A massive wave of ‘Celtic’ books swamped our shores some years ago. It’s been a quiet coastline since, so far as that ancient tide of Christianity is concerned. All of a sudden, it seems the stream is starting to flow again.
In Creating Community, London vicar Simon Reed cracks open this old indigenous flow of spirituality.
“One feature of the church in Britain in the fourth to eighth centuries was that it held together many of the strands of Christianity which today have become separated,” he writes.
“The ‘Celtic Church’ had an evangelical emphasis upon the scriptures and upon mission, a Catholic sense of the importance of incarnation and sacrament, a Pentecostal-charismatic experience of the work of the Holy Spirit, and an Orthodox vision of God as Trinity.”
As a “guardian” of a new monastic movement, the Community of Aidan and Hilda, Simon encourages his readers to look back again at these former ways of “doing church”.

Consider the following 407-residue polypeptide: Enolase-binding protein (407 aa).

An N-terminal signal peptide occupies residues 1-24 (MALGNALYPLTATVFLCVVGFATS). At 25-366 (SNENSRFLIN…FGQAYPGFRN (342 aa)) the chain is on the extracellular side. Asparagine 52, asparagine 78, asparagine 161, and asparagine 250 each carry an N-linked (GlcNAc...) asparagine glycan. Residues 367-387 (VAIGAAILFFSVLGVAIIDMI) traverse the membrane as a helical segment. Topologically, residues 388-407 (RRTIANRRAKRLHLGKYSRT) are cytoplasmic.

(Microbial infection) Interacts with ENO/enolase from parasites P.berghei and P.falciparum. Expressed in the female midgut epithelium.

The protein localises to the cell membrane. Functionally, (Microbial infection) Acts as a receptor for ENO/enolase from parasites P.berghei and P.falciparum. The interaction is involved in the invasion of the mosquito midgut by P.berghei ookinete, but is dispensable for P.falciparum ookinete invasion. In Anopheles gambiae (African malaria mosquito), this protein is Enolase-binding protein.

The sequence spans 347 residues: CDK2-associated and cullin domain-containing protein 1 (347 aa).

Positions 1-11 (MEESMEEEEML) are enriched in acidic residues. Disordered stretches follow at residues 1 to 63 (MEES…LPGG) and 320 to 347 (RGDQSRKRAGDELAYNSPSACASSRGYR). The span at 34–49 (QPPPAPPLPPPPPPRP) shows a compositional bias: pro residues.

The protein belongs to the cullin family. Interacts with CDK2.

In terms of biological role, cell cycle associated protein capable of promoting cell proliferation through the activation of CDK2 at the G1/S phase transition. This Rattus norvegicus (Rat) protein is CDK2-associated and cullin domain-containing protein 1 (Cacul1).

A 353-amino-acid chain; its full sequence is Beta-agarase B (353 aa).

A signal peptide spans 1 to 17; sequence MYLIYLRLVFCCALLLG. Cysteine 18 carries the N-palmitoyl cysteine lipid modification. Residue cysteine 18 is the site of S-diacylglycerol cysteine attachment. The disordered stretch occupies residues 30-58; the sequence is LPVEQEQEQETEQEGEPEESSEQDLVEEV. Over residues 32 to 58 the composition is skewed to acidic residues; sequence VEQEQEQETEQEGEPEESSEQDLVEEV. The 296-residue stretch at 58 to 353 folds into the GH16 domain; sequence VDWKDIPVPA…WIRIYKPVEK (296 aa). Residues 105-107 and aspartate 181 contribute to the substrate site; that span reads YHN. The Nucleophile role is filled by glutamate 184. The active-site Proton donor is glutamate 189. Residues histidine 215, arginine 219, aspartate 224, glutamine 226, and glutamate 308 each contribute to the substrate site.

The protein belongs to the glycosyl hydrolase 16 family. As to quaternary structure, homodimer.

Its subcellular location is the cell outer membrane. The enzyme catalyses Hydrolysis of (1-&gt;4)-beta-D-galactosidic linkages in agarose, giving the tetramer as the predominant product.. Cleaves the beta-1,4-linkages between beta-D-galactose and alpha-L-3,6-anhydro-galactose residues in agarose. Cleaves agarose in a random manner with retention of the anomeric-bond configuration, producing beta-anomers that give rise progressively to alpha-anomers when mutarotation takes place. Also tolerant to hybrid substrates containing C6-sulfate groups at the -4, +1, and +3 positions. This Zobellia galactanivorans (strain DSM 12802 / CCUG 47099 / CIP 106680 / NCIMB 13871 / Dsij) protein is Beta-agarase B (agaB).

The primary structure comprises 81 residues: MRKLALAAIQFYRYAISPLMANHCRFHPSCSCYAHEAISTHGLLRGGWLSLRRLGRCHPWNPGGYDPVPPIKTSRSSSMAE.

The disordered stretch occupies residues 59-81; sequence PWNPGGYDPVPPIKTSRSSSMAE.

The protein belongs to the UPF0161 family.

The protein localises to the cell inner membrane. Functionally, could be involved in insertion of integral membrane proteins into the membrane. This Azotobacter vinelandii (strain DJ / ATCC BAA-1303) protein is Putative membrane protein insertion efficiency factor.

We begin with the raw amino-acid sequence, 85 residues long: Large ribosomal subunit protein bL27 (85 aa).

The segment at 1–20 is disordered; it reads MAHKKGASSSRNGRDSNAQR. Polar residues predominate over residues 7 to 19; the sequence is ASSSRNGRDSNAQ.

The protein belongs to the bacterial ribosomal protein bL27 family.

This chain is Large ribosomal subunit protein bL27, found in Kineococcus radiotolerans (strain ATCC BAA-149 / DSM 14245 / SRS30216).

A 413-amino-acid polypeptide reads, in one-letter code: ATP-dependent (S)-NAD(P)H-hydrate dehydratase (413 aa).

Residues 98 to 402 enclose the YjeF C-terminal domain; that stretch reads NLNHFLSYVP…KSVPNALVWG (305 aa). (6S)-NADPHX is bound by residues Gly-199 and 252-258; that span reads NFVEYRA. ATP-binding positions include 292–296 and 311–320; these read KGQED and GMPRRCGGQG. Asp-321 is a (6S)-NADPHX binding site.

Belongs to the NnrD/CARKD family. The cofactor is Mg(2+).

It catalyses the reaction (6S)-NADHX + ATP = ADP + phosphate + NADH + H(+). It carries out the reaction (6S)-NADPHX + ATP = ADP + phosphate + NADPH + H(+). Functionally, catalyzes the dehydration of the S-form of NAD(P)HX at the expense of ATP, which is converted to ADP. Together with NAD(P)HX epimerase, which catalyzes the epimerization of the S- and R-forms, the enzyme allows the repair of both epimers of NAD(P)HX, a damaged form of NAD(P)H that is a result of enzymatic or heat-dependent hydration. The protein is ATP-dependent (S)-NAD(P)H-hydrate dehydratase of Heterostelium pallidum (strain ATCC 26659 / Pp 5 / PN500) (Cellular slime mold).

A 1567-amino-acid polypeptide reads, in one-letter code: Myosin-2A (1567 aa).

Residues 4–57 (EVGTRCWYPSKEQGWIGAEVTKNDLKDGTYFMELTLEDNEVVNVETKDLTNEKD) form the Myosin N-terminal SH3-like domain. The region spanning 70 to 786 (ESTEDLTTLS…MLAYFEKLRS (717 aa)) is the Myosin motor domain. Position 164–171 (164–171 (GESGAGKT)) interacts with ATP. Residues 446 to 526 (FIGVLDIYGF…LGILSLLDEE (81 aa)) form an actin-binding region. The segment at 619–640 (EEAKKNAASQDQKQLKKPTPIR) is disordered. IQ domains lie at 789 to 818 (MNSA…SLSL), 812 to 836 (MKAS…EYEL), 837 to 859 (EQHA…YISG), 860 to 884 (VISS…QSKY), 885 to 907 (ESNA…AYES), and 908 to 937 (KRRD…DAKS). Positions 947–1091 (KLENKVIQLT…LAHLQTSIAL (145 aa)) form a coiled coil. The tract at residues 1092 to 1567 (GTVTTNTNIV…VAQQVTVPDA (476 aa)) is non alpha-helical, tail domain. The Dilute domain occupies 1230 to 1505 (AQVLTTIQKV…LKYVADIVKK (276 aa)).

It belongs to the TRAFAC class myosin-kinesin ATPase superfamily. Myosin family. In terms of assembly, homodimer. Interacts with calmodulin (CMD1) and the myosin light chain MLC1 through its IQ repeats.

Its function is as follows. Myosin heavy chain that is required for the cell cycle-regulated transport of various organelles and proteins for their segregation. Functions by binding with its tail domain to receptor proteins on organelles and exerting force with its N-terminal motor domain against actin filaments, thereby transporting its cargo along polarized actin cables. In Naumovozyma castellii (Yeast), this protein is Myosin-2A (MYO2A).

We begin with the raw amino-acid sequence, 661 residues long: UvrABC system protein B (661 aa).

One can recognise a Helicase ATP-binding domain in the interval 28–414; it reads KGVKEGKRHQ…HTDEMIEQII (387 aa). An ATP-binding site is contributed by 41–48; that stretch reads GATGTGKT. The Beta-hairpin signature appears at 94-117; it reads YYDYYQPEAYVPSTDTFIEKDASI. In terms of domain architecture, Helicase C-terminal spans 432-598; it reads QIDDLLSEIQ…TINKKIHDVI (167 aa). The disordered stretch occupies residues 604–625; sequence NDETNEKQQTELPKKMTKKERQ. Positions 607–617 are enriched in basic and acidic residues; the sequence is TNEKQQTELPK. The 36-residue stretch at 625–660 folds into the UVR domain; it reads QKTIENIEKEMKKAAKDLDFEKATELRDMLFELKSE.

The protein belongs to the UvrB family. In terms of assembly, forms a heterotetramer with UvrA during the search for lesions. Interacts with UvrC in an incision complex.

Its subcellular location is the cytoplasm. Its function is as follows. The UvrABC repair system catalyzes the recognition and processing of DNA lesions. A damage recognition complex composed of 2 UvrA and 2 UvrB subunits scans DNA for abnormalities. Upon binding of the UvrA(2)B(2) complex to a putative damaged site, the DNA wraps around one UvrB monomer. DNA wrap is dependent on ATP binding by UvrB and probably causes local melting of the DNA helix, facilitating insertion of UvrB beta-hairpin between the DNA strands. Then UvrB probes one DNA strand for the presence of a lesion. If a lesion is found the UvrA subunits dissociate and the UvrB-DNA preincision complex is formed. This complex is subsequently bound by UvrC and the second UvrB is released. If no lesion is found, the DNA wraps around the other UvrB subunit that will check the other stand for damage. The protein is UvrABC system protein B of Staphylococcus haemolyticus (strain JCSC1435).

The usual stuff about community and Celtic saints comes up in his writing. Such things have been discussed before. But Simon also explores the idea of a “rule of life”.
I must admit, his is one of the clearest and most concise analyses I have seen – shaping it into three basic principles of simplicity, purity and obedience. The aim is to develop “a disciplined spirituality”, as he puts it.
His examination of “soul friendship” is very good, too. I’m inspired by this ancient method of discipleship, but also hesitant because of its darker modern counterpart, the “heavy shepherding” movement. Still, we should be open to the authentic concept of soul friends if we’re to be fully human.
Linked to this, the author shares helpful and practical pointers about prayer and reflection as a community – including an astonishing experience of welcoming a Muslim into his church who wanted a space to pray. Clearly there is much to discover about prayer together.
Throughout the book, Simon uses the phrase “ordinary Christians”, drawing everyone into this journey of faith. In his conclusion, he makes his strongest statement of all – that a “new monasticism” with old roots will be the salvation of our broken society.
Simon’s study shows that the message of Celtic Christianity has matured and outlasted the “trendy” years. Both practical and profound, Creating Community ought to be a recommended handbook for church leaders everywhere.